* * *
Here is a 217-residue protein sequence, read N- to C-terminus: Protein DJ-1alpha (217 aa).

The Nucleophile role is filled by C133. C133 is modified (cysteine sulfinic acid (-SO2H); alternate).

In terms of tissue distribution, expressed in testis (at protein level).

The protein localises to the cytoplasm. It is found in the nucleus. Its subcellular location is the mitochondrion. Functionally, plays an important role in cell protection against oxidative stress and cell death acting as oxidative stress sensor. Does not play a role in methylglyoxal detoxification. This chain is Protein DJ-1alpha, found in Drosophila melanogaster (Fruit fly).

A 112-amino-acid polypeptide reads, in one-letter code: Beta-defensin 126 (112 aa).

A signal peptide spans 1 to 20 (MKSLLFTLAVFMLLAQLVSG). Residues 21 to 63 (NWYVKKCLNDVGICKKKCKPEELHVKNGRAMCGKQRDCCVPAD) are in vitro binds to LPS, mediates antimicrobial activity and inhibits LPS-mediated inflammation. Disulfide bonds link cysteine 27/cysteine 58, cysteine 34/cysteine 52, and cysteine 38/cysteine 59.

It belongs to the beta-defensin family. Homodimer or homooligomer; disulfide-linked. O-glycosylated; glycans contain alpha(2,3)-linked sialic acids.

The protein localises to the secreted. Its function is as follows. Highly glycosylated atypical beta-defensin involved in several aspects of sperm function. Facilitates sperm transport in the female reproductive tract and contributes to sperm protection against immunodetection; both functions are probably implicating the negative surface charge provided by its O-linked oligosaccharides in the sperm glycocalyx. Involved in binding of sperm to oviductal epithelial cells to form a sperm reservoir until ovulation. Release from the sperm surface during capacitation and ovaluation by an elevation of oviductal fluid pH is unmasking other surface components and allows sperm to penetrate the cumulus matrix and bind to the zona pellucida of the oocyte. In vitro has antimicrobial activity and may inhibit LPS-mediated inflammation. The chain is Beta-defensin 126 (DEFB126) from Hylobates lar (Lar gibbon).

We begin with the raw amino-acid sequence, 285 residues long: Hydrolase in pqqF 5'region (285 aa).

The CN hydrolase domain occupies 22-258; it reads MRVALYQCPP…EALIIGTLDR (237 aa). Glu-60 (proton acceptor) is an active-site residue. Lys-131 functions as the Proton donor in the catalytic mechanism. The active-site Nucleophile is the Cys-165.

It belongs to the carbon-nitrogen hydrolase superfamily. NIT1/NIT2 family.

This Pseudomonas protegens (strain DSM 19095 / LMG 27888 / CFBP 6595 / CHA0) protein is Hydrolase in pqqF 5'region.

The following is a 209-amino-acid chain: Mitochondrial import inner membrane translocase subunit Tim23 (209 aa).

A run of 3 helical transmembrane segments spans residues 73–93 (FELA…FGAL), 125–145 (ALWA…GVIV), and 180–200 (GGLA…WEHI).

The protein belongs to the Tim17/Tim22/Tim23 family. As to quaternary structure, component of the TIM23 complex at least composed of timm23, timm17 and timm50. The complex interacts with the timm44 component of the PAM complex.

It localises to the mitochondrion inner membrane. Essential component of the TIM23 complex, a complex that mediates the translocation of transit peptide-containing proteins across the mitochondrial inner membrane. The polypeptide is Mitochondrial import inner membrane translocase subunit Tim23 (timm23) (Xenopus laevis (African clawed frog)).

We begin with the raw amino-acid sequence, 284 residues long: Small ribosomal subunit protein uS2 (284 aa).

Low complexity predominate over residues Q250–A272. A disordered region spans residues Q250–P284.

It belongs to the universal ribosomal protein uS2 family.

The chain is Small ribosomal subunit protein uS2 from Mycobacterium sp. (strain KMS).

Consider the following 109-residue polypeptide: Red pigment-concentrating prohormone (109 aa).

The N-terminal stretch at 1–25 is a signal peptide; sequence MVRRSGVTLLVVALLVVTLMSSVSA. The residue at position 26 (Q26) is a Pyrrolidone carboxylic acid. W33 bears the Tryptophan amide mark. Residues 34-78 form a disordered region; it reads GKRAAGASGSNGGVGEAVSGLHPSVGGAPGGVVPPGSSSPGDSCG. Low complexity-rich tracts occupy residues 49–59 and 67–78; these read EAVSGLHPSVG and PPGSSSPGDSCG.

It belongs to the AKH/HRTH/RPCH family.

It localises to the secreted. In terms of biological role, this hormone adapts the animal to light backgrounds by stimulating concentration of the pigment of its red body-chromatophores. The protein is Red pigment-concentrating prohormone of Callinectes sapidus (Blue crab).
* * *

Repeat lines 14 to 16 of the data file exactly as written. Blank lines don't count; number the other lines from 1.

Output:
A run of 3 helical transmembrane segments spans residues 73–93 (FELA…FGAL), 125–145 (ALWA…GVIV), and 180–200 (GGLA…WEHI).

The protein belongs to the Tim17/Tim22/Tim23 family. As to quaternary structure, component of the TIM23 complex at least composed of timm23, timm17 and timm50. The complex interacts with the timm44 component of the PAM complex.

It localises to the mitochondrion inner membrane. Essential component of the TIM23 complex, a complex that mediates the translocation of transit peptide-containing proteins across the mitochondrial inner membrane. The polypeptide is Mitochondrial import inner membrane translocase subunit Tim23 (timm23) (Xenopus laevis (African clawed frog)).